hmm, lets call it: generic __init__ problem

Peter Otten __peter__ at web.de
Wed Feb 18 10:33:41 CET 2004


paul kölle wrote:

> in the course of writing a small app, I tried to design a class, which
> would allow to derive its behaviour solely from its name, so that I
> would be able to write one abstract class with the logic and get
> different objects/instances by subclassing with appropriate names.
> Consider the following:

[quotes as mutilated by my news reader :-(]

> ATTRS = {'one':['attr1', 'attr2'],
> 'two':['attr3','attr4'],
> 'three':['attr5','attr6'],
> 'four':['attr7','attr8']}
> 
> 
> class one:
> def __init__(self, *args, **kwargs):
> ## get allowed attributes...
> for attr in ATTRS[self.__class__.__name__]:
> self.__dict__[attr] = ''
> 
> ## unknown attributes are silently ignored...
> for item in kwargs.keys():
> if self.__dict__.has_key( item ):
> self.__dict__[item] = kwargs[item]
> else:
> pass

Superfluous else: pass

> ## init all parents...
> parents = self.__class__.__bases__
> if parents:
> for i in range(len(parents)):
> apply(parents[i].__name__.__init__,\                                                          
> (self,)+args, kwargs)

In current python:

for parent in  parents:
    parent.__name__.__init__(self, *args, **kwargs)

However, you are calling the __init__() method of a string (parent.__name__)
which is a noop as strings are immutable (I'm surprised it didn't fail).
I suppose you intended to call parent.__init__() which would result in
infinite recursion as you determine the class to operate on by
self.__class__ which will always be the same.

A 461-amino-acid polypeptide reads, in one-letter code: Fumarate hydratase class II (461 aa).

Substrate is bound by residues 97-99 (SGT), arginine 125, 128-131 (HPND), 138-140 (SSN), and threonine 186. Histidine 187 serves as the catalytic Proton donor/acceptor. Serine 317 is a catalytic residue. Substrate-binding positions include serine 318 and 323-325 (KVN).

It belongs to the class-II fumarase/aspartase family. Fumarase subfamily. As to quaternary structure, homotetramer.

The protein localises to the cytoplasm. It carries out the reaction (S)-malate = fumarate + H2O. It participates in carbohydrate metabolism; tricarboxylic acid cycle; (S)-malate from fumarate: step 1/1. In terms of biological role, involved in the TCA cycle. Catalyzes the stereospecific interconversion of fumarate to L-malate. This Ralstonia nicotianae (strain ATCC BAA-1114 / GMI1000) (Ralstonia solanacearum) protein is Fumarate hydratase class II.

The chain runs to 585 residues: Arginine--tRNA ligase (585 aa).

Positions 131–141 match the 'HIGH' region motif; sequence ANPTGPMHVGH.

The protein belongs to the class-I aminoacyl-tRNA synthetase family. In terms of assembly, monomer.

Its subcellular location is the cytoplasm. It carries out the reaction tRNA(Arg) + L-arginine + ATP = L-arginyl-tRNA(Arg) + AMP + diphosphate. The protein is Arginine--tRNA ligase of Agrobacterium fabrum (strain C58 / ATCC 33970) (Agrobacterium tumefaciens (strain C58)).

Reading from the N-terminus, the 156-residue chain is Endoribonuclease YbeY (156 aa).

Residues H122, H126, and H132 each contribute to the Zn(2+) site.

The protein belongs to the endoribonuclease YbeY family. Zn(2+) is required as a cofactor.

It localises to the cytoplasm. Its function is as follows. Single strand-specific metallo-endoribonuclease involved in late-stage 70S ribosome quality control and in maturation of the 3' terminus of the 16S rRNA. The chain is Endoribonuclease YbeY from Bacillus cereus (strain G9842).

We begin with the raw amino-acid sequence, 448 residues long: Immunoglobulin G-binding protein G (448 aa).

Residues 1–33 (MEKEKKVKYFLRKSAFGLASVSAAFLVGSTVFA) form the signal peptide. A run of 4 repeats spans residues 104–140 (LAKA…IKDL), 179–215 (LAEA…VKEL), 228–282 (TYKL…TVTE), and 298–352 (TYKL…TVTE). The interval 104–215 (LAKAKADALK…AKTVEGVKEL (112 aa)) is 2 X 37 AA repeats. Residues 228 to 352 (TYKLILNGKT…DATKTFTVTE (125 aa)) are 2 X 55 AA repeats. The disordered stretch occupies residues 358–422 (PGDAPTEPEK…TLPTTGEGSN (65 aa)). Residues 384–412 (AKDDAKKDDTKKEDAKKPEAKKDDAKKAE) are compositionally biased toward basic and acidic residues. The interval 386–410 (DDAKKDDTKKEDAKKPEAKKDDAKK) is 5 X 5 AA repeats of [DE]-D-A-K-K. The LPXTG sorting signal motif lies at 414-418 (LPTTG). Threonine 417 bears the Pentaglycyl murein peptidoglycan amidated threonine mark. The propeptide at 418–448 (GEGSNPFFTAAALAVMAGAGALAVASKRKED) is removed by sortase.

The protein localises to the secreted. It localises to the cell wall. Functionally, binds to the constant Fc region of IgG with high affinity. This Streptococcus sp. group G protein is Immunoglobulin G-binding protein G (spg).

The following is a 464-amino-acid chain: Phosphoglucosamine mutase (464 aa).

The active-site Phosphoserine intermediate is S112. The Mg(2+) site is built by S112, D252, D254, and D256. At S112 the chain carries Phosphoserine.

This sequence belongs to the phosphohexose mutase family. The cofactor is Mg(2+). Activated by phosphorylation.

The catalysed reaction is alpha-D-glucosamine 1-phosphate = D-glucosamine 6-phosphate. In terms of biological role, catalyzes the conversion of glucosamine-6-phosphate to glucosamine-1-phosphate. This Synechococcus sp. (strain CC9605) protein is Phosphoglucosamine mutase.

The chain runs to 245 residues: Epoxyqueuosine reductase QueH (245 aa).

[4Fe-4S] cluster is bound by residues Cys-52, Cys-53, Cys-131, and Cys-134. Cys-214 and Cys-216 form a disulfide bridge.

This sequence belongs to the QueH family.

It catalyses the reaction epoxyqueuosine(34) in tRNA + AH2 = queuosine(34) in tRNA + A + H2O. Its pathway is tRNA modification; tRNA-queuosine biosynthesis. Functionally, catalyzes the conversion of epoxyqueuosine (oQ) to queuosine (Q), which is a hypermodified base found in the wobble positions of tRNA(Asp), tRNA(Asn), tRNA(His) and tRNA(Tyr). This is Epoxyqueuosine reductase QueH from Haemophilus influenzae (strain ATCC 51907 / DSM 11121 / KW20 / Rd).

I think this is what you want:

ATTRS = {'one':['attr1', 'attr2'],
         'two':['attr3','attr4'],
         'three':['attr5','attr6'],
         'four':['attr7','attr8']}

class one:
    def __init__(self, **kwargs):
        ## get allowed attributes...
        classes = [self.__class__]
        while classes:
            cls = classes.pop(0)
            for attr in ATTRS[cls.__name__]:
                self.__dict__[attr] = ''
            classes.extend(cls.__bases__)

        ## unknown attributes are silently ignored...
        for key, value in kwargs.iteritems():
            if key in self.__dict__:
                self.__dict__[key] = value

class two(one):
    def foo(self):
        pass

class three(one):
    def bar(self):
        pass

class four(two, three):
    def wiskey_bar(self):
        pass

params = dict(attr1="a", attr3="b", attr5="c", attr7="d")
for klass in [one, two, three, four]:
    obj = klass(**params)
    print klass.__name__
    print "\t", [a for a in dir(obj) if not a.startswith("_")]

> Apart from the obvious mistake I can't figure out:
> 1) Is this intelligent at all?

Is there a polite way of saying no?
Seriously, have a look at the tutorial to get uptodate with the current
python features, then set yourself a real task and try to solve it in the
simplest and cleanest manner. I am confident that you will *not* need
multiple inheritance or attributes with pointless default values.
IMHO silently ignoring anything is strongly against python's philosophy.

> 2) Is there a better way to do it?

I'm sure there would be if only I knew what *it* is meant to be.

> 3) How do you change tabwidth in mozilla mail?

No idea, but changing from tabs to spaces is urgent, as you can see from the
quotes.

Peter



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